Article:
Remembering the past became a grief that piled on top of the grief over my wife’s death, and I grew more and more depressed. Yet all the while I presented a good façade before the world. I had told myself all my life that I could handle it, for I couldn’t ask anyone for help; they might learn too much about me. Now I desperately needed help.
Then God brought Rod Campbell, a counselor from Pathways Professional Counseling, into my life. In the first session, I told the secret I’d kept for 48 years. This godly counselor listened and responded compassionately and kindly with Scripture to give me God’s comfort in my sorrow. As I drove home, I remember thinking, There is hope!
As weeks progressed, I realized I wasn’t the only boy in the world who had been molested by a man. It comforted me to know that other men had experienced the same conflicts and emotional repercussions as me.
My counselor continued to use Scripture about God’s purpose in believers’ lives. I eventually faced my past and knew that I hadn’t started the encounter in the bus station’s men room, but that an evil predator started it. I acknowledged the horrible repercussions (my walls, my isolation, my fear of friendships, my sexual problems in my marriage, and my feeling less than a man) all stemmed from the adolescent sexual molestation.
In facing and acknowledging the past, I found freedom and maleness. For the first time in my life I felt like a man.
God has been rich in mercy. When His resurrection power battered down my walls, He replaced them with godly men and their corresponding friendship. Healing isn’t instantaneous but a process. For me it has required the theology-based counseling I’m receiving from Pathways Professional Counseling.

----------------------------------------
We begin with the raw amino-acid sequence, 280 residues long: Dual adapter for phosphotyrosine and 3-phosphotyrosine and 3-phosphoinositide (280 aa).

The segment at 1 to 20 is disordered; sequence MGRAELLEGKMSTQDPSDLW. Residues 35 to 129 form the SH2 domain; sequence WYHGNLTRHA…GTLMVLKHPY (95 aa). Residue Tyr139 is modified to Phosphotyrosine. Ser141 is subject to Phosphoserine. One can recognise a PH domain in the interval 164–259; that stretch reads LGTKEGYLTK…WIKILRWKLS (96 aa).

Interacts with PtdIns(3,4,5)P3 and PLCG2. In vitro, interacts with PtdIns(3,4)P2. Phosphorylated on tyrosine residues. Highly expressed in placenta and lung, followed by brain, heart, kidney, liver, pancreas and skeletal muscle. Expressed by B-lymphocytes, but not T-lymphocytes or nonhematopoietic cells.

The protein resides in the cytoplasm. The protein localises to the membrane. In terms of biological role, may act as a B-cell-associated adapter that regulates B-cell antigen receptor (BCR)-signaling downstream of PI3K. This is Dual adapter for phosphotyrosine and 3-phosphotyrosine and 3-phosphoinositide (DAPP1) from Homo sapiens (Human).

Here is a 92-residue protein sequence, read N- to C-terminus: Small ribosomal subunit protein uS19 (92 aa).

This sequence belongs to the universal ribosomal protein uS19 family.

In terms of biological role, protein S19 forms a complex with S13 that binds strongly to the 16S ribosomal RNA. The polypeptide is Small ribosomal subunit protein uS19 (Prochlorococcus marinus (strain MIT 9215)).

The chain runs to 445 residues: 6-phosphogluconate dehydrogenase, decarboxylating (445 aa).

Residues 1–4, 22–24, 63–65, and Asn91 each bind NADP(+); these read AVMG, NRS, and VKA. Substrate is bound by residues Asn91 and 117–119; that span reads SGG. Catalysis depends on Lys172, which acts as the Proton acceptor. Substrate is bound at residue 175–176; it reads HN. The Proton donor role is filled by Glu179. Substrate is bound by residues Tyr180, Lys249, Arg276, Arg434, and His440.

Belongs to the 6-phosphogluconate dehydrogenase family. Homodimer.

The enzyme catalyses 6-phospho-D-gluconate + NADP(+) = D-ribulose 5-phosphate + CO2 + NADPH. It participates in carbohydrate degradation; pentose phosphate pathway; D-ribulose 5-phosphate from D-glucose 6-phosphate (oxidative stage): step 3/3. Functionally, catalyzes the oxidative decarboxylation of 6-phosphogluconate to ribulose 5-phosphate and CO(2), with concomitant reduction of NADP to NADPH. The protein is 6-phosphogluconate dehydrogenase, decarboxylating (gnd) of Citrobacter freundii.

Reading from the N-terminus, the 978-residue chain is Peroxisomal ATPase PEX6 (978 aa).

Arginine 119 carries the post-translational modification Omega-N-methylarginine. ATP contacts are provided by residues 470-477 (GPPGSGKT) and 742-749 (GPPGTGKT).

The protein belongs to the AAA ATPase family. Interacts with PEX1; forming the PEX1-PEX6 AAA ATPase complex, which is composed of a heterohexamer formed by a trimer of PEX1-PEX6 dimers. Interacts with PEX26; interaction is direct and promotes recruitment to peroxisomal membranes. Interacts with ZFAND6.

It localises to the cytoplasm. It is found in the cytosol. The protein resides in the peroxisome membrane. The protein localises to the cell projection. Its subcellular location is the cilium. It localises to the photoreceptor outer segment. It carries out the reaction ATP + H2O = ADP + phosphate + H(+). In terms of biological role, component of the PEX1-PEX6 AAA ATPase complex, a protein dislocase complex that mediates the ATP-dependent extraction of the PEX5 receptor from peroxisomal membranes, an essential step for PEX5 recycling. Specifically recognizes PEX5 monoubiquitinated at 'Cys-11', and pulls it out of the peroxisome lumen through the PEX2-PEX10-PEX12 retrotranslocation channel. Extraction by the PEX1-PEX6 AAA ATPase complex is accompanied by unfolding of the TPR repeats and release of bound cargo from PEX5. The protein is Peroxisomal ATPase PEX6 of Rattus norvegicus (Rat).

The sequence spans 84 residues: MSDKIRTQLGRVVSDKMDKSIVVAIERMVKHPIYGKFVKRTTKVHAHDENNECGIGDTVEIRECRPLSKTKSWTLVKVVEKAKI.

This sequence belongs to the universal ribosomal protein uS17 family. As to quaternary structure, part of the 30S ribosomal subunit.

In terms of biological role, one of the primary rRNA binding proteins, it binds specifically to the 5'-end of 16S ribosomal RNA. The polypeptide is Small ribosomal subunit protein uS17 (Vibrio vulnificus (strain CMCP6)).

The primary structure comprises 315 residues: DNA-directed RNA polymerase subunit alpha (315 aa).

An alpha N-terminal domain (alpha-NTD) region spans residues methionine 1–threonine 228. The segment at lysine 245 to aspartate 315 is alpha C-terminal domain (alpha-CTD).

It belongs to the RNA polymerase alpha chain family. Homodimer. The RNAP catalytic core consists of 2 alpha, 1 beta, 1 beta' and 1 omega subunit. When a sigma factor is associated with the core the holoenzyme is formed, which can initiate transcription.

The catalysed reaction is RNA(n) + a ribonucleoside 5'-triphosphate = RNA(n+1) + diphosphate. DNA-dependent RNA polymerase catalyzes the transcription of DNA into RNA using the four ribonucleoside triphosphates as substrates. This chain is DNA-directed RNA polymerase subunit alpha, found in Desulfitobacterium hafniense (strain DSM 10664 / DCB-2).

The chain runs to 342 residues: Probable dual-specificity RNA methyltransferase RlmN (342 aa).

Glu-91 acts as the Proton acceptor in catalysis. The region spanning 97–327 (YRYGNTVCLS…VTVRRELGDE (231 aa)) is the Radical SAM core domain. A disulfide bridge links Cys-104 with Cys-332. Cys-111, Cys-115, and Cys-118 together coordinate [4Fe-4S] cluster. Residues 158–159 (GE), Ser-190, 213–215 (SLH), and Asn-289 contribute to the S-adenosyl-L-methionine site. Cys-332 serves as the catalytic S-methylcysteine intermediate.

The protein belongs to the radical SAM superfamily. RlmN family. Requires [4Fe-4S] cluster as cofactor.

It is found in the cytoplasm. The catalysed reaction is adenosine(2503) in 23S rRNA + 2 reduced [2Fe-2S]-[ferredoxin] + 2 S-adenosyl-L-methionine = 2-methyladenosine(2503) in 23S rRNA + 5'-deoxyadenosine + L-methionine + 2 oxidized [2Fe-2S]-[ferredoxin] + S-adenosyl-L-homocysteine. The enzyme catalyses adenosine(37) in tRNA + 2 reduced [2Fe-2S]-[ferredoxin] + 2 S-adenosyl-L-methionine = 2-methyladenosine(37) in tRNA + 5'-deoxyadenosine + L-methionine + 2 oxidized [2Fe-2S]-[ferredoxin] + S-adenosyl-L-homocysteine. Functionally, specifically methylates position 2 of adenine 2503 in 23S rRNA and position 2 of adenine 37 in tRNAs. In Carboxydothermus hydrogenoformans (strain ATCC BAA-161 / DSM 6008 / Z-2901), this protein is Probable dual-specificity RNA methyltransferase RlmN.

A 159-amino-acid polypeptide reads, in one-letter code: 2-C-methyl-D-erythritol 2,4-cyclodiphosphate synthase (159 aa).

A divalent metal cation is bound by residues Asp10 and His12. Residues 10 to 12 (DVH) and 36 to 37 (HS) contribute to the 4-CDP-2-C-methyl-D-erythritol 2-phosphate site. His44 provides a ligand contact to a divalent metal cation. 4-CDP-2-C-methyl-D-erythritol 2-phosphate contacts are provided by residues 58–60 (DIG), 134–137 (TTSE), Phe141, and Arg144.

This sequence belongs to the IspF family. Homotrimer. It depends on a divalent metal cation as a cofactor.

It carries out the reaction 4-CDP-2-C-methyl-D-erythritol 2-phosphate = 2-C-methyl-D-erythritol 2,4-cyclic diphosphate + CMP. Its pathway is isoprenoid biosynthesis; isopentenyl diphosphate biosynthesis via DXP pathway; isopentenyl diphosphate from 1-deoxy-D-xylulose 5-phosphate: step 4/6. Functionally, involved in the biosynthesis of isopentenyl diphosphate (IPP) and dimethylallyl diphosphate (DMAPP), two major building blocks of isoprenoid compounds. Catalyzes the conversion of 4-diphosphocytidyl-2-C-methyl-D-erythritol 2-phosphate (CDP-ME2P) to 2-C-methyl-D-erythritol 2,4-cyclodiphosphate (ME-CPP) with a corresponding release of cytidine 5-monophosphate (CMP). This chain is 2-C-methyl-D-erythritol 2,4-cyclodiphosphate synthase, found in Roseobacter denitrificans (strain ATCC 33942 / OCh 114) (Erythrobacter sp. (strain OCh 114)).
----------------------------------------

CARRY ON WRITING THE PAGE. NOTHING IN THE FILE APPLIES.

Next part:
One day Rod counseled me with Psalm 31:7-8: “I will rejoice and be glad in your faithful love, because you have seen my affliction. You know the troubles of my soul and have not handed me over to the enemy. You have set my feet in a spacious place.” God not only saw the sexually wounded Joe, but knew my distress. I saw God in the trenches with me, holding on to me in my struggles, not throwing me into a depraved subculture. God was bringing me through to a “broad place” — freedom from my secret.
THERE IS HOPE
Healing came when i no longer feared telling my story. As painful and warping as it was for years, God is sovereign, and I have found comfort and purpose in that biblical truth.
When I lost my fear of the past, I shared with my pastors and whoever would listen. I knew that it was probable that other men I knew had experienced abuse and kept their secret. I was right, for some have told me that as adolescents they too had been molested.
Statistics show that by 18 years of age, one in six men will have experienced sexual abuse — some by men, others by women. Experts feel that’s a low estimate, for men are ashamed for anyone to know what happened to them, especially if it were a man who molested them. Male on male abuse rips away manhood and reaps a life-altering harvest for years to come.
If you’re an adult survivor of sexual abuse, there is hope. God is with you, assuring your success. In 1 Thessalonians 5, Paul prays for believers, “May the God of peace himself sanctify you completely” (v. 23) in body, mind, and spirit. Paul is sure it will happen because “He who calls you is faithful; he will do it” (v. 24).
The process will be painful — soul ripping at times — but the healing will sanctify the pain. Find a godly counselor and release the past. Be assured that countless individuals have known the same conflicts and distress as you and found healing through faith-based counseling.
Let God tear down the walls.
Joe Whitten is a retired educator and teaches an adult Sunday School class at First Baptist Church Springville, AL. He is a published author and researches and writes local history articles for Discover the Essence of St. Clair.
This article originally appeared in HomeLife magazine (April 2019). For more articles like this, subscribe to HomeLife.